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Coronavirus and the Golden Age of AI - Will Lansing Q&A

The impact of the coronavirus on AI adoption may be one of the beneficial side effects of the pandemic. This "golden age of AI" is one of the topics explored by the German business magazine GI Geldinstitute in its interview with Will Lansing, FICO's CEO. For the benefit of English speakers, I am sharing a translation of an excerpt, in which Will discusses the rise of responsible AI and other subjects.


Cover of GI Geldinstitute


To ensure that AI in use is not a scary black box, you relied on the so-called "3 E's" in AI: AI must be ethical, explainable and efficient. Can you elaborate on that a bit?

The “3 Es of AI” is how our chief analytics officer, Dr. Scott Zoldi, describes the criteria for responsible AI, which is now top of mind for analytics-driven businesses. Explainable AI ensures that we know how the model operates, and we can provide reasons and explanations as to why a decision was made at an individual level. Ethical AI allows us to understand if a model is being biased toward any protected group of individuals. Finally, AI models must be efficient in enabling actionable monitoring. This monitoring ensures that biases don’t creep in over time in the production environment, and can even indicate whether, over time, the model should be modified or abandoned. This last principle is sometimes called Humble AI — it means using AI when we’re sure it works, and using something else when we’re not sure.

AI and Big Data has spawned two new job descriptions: chief analytics officers (CAOs) and chief data officers (CDOs). What differentiates them and where should they find their use in the enterprise?

In general, CAOs are experts in analytics and AI, and how to leverage these technologies to solve a business problem. CDOs are focused on data assets – provenance, usage right, quality and consistency, recency, etc. CDOs often report to the chief information officer, in the IT organization. CAOs often report to the chief technology officer, typically driving AI integration with software assets, many times having a dotted line to the CEO.

How much awareness of the need for these two employees is already present in financial institutions?

In my experience most organizations, including financial institutions, do not have both of these roles. There is more awareness for the CDO role because financial firms have been collecting customer data for many years and their use of that data is highly regulated. However, CAO positions are growing due to increased awareness of the importance of analytics governance and frameworks. Bad models can negatively impact consumers, even when the data they use is in order and properly consented, and that can drive bad business decisions and big reputational losses.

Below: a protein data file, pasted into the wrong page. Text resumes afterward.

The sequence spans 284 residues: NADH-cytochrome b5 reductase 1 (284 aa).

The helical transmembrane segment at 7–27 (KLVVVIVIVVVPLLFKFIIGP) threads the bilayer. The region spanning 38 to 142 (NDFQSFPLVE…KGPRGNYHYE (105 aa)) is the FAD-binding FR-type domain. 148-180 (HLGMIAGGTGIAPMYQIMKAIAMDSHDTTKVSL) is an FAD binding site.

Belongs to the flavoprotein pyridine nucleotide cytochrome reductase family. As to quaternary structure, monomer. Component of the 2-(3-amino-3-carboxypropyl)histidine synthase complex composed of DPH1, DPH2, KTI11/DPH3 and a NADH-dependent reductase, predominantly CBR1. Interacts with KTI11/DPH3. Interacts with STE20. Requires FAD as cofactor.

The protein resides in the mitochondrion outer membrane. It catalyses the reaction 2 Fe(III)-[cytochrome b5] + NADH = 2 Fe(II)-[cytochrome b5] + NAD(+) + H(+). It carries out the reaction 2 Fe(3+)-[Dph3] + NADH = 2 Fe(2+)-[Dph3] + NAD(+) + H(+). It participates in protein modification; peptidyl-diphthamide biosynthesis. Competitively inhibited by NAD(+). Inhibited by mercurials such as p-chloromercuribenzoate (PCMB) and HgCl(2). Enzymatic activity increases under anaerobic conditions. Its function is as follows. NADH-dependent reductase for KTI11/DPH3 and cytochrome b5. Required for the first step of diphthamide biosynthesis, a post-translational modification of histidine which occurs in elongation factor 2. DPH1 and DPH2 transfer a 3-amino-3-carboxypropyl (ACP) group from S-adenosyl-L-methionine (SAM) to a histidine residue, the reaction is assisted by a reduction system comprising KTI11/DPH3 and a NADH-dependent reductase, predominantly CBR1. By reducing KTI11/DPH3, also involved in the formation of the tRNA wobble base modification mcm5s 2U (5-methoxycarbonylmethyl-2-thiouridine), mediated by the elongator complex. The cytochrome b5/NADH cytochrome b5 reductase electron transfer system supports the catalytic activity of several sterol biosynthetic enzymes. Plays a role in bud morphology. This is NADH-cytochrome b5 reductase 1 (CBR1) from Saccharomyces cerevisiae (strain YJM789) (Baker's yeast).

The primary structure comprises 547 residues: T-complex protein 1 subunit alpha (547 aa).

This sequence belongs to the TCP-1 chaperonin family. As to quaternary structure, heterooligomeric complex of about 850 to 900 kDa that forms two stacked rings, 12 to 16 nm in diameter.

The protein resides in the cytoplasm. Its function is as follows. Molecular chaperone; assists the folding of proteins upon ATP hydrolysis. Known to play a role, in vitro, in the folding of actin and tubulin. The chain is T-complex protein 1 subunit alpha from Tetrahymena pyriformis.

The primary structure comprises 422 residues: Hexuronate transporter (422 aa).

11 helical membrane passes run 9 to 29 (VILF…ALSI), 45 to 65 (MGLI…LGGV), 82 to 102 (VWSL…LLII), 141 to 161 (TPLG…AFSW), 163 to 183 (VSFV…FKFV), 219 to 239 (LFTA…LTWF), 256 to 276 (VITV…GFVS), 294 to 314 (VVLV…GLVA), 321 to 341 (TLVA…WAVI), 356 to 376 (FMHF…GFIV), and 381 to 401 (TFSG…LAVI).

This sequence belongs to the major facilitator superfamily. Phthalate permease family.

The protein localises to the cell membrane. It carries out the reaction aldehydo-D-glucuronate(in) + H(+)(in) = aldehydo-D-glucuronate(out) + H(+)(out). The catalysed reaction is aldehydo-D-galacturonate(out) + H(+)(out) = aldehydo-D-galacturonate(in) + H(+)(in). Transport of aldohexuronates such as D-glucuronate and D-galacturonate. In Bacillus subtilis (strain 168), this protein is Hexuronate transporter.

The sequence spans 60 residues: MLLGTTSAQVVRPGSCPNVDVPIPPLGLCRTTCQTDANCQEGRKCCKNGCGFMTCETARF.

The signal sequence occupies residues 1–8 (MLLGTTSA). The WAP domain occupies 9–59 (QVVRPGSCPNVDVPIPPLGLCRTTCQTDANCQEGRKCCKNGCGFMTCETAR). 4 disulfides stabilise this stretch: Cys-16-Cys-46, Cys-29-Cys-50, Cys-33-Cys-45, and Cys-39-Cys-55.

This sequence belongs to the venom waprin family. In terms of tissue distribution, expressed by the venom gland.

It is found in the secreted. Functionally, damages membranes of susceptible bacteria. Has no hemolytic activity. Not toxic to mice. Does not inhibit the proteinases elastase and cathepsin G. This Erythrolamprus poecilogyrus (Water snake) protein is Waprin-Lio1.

On the FICO Blog, you quote the Bloomberg news service as saying that Corona could deliver a golden age to AI. Why this connection?

As the global pandemic unfolded, customers embraced all things digital, and companies that didn’t have a good digital strategy rushed in to get things in order. The compressed timeframe for digital adoption raised awareness of the need for AI technology maturity. Additionally, in the tumultuous pandemic business environments, companies have become highly reliant on AI to help them pivot and adjust to quick changes. Together, these conditions and requirements will spur more AI adoption and increased AI reliance across industries.

The topic of AI manipulation mostly deals only with the issue of AI training, not minimal changes - e.g., if one pixel in an image is changed and then the AI classifies a truck as a giraffe. What recommendations do you have here?

This is why explainable AI is critical — it can identify any model sensitivity that causes a disproportionate impact, for example, changes to pixel 47 cause the entire image to be incorrectly classified. Additionally, companies ideally should have programs for detecting adversarial AI — that is when a hostile, external AI system is attacking the classification model in question, for example to make fraudulent transactions appear genuine. AI algorithms can be deployed alongside the AI model to detect manipulation and attack, and inform those who depend on those models.

The year is still young - what predictions do you have on the subject of AI for 2021?

I have three predictions: first, I believe that AI will be governed at an algorithmic level, rather than by a vague “we will do no evil” promise. Because companies are under pressure to deliver production-quality algorithms, they will take a lifecycle approach to building Explainable, Ethical and Efficient AI models that can be audited, monitored and governed. Second, I predict the rise of AI microservices; in some AI software applications, algorithms and models will be pulled out and sold separately. These microservices are the beginning of a larger industry, AI as a Service (AIaaS). And third, in 2021 I believe consumers will increasingly provide consent for specific, prescribed and constrained uses of their data, which will become ever more important in fraud detection, risk management and marketing.

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